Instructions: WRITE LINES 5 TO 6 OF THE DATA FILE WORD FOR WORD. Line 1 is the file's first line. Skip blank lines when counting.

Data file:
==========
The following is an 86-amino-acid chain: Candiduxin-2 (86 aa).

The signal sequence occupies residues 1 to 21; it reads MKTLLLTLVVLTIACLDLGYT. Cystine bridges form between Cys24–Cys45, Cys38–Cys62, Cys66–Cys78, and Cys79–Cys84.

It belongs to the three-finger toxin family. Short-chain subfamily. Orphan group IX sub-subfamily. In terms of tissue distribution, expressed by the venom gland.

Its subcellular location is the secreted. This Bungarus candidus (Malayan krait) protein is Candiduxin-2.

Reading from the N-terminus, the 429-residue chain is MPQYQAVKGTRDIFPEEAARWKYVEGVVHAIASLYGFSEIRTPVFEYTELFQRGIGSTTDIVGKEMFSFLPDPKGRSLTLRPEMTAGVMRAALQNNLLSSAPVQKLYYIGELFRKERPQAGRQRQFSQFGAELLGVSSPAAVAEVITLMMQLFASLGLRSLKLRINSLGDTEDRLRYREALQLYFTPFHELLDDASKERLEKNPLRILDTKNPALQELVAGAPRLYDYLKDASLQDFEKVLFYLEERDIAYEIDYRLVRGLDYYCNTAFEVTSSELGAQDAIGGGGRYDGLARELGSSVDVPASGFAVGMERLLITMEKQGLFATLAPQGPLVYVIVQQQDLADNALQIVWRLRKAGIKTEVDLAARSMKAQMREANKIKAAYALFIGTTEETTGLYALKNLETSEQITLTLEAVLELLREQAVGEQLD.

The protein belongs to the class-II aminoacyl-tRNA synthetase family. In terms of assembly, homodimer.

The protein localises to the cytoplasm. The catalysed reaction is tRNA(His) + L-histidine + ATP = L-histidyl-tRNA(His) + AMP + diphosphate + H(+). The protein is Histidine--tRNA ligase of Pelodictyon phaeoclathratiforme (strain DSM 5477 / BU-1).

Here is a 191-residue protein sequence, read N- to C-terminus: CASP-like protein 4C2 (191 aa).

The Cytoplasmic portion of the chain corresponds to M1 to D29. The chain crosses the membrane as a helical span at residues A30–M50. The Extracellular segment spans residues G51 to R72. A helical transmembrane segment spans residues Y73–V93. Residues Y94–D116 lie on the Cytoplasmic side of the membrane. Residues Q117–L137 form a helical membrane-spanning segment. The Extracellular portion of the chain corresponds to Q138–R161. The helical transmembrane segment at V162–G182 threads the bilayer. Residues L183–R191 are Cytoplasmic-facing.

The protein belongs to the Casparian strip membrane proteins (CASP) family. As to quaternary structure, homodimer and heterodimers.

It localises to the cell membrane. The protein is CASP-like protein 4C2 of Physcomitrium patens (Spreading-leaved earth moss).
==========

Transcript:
Reading from the N-terminus, the 429-residue chain is MPQYQAVKGTRDIFPEEAARWKYVEGVVHAIASLYGFSEIRTPVFEYTELFQRGIGSTTDIVGKEMFSFLPDPKGRSLTLRPEMTAGVMRAALQNNLLSSAPVQKLYYIGELFRKERPQAGRQRQFSQFGAELLGVSSPAAVAEVITLMMQLFASLGLRSLKLRINSLGDTEDRLRYREALQLYFTPFHELLDDASKERLEKNPLRILDTKNPALQELVAGAPRLYDYLKDASLQDFEKVLFYLEERDIAYEIDYRLVRGLDYYCNTAFEVTSSELGAQDAIGGGGRYDGLARELGSSVDVPASGFAVGMERLLITMEKQGLFATLAPQGPLVYVIVQQQDLADNALQIVWRLRKAGIKTEVDLAARSMKAQMREANKIKAAYALFIGTTEETTGLYALKNLETSEQITLTLEAVLELLREQAVGEQLD.

The protein belongs to the class-II aminoacyl-tRNA synthetase family. In terms of assembly, homodimer.